- Conducting trainings:
Please visit Be the Generation for access to these resources and more information.
In 2015, the Division of AIDS at the National Institute of Allergy and Infectious Diseases established a Cross-Network Transgender and Gender Diverse Working Group. The group’s goals are to foster coordination, collaboration, and an exchange of information related to transgender issues across the NIH-funded HIV/AIDS Clinical Trials Networks. While the TGDWG is managed by the Division of AIDS, the Legacy Project plays an instrumental role in the working group and the development of its resources, namely:
The Latinx Caucus is comprised of representatives of academia, advocacy organizations and community educators of the HIV/AIDS research networks working together to raise awareness and increase representation and participation of Latinx in social, behavioral and clinical research in the fields of HIV, COVID-19, STI and TB.
We intentionally use the term Latinx as an act of inclusion and solidarity with people of all genders in the Latin American diaspora.
- Featured article: Representation Matters, HIV Specialist, Fall 2022
The New Investigators Working Group supports cross-network collaboration by promoting the various Network’s Scholars Programs while strategically promoting the involvement of underrepresented investigators. This group provides appropriate guidance and leadership in development, and dissemination of information about the various network new investigator programs and engagement of new investigators, with an emphasis on developing underrepresented minority researchers in the US.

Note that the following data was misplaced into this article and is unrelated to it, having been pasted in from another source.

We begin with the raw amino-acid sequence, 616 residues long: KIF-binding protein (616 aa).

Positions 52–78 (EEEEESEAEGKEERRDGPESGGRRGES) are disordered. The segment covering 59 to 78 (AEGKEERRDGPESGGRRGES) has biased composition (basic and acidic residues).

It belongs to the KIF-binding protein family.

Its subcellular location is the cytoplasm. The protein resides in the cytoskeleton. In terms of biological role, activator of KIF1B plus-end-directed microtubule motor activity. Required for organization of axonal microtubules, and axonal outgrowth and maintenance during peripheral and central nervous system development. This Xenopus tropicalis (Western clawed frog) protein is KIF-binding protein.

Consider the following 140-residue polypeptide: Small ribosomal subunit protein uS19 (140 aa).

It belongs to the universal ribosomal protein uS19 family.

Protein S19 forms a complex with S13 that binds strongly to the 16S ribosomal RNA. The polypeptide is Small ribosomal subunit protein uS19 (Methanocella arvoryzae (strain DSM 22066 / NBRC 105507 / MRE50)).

Utilizing an equity-based approach, the NIWG focuses on supporting cross-network collaboration while strategically promoting the involvement of underrepresented researchers.
The WHRC is a working group of the Legacy Project comprised of women who are leaders in women’s health and HIV from around the United States. With community and staff members representing the NIH-funded HIV/AIDS clinical trials networks, this group provides culturally appropriate guidance and leadership in development, implementation, and dissemination of information about HIV research focused on and responsive to the needs of cisgender and transgender women and girls in the United States.
The WHRC focuses on advocating for HIV research with women living in the United States but operates with a comprehensive awareness of the potential for American women to benefit from HIV research that is being conducted internationally. To that end, WHRC’s focus is domestic, but its interests are both global and optimistic.
View WHRC Work Plan
Biomedical HIV Prevention for Women Training
Women & HIV Cure-Related Research Training
National Women & Girls HIV/AIDS Awareness Day Infographic
Women-Centered Research Paradigm: USCHA Poster